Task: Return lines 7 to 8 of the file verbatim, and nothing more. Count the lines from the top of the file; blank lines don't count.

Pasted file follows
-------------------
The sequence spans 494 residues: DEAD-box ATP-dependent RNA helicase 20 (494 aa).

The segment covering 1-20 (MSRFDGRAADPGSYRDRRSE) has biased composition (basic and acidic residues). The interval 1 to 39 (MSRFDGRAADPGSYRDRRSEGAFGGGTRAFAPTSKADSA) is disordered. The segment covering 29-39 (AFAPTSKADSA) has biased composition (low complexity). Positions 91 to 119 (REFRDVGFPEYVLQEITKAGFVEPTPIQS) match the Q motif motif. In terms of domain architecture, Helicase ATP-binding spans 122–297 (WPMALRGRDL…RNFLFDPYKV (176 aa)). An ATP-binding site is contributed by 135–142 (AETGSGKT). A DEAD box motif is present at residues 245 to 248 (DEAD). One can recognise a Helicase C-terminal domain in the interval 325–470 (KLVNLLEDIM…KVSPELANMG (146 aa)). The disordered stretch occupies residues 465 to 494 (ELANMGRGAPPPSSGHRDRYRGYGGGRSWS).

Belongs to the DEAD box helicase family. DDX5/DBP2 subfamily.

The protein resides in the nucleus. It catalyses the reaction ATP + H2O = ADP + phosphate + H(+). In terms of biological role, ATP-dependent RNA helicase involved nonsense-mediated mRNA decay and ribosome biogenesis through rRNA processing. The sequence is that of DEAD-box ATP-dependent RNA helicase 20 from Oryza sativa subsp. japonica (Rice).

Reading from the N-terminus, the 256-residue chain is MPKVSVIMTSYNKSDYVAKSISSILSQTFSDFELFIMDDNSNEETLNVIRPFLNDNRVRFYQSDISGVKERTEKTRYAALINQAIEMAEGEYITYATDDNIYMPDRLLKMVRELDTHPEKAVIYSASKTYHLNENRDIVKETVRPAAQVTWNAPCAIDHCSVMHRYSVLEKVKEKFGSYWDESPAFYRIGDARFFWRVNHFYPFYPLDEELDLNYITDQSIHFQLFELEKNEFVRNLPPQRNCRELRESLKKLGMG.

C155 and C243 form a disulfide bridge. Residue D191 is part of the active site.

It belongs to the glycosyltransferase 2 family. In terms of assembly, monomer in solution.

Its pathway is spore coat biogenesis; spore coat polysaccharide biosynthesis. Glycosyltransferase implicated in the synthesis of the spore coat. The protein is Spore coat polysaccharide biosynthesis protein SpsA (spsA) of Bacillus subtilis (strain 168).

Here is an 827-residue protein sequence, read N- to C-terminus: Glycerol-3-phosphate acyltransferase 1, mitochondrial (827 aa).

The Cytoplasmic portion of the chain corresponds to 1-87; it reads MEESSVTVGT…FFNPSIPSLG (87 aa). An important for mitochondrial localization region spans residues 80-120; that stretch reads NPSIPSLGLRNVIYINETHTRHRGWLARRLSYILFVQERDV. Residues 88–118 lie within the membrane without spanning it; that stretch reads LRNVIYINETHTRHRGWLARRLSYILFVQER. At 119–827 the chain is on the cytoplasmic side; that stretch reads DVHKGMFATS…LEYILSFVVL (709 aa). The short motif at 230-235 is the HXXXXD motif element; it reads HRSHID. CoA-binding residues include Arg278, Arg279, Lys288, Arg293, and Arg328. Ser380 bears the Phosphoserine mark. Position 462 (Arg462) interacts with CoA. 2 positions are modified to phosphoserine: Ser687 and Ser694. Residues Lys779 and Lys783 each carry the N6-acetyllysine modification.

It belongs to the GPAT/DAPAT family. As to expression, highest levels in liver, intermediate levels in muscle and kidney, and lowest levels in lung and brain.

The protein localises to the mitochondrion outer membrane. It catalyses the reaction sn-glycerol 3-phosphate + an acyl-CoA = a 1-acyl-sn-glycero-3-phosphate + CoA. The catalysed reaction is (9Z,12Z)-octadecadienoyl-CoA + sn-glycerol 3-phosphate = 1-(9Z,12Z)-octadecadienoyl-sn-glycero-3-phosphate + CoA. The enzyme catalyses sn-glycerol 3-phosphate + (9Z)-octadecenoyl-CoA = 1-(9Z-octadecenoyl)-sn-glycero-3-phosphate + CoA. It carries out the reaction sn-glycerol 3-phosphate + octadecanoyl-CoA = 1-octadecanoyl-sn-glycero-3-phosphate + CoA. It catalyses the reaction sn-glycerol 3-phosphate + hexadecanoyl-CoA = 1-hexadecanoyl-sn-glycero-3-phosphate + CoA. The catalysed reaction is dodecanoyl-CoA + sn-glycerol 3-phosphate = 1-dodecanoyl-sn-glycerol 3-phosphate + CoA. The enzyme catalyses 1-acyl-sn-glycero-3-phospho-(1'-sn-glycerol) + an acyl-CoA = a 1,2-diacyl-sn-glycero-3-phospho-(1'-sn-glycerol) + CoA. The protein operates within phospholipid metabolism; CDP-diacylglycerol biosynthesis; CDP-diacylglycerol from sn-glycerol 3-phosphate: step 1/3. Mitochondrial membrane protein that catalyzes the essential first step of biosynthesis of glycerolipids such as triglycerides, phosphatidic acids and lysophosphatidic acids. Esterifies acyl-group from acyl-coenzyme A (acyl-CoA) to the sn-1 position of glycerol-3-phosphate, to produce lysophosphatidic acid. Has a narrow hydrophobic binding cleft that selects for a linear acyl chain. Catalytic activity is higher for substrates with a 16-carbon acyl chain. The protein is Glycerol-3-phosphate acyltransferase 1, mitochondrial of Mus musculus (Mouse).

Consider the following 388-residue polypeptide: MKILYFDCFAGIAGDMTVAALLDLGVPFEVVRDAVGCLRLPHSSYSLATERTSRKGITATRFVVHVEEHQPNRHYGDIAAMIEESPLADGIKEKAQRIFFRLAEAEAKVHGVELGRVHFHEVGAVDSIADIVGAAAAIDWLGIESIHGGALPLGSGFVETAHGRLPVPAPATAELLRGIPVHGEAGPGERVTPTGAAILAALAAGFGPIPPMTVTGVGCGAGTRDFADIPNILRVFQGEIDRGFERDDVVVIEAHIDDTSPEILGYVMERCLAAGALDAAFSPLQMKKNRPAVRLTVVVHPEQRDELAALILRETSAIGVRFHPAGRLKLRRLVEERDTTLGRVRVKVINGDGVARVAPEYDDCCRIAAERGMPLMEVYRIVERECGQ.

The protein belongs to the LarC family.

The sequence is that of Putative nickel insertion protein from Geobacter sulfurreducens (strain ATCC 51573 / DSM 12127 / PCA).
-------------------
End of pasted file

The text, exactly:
It belongs to the glycosyltransferase 2 family. In terms of assembly, monomer in solution.

Its pathway is spore coat biogenesis; spore coat polysaccharide biosynthesis. Glycosyltransferase implicated in the synthesis of the spore coat. The protein is Spore coat polysaccharide biosynthesis protein SpsA (spsA) of Bacillus subtilis (strain 168).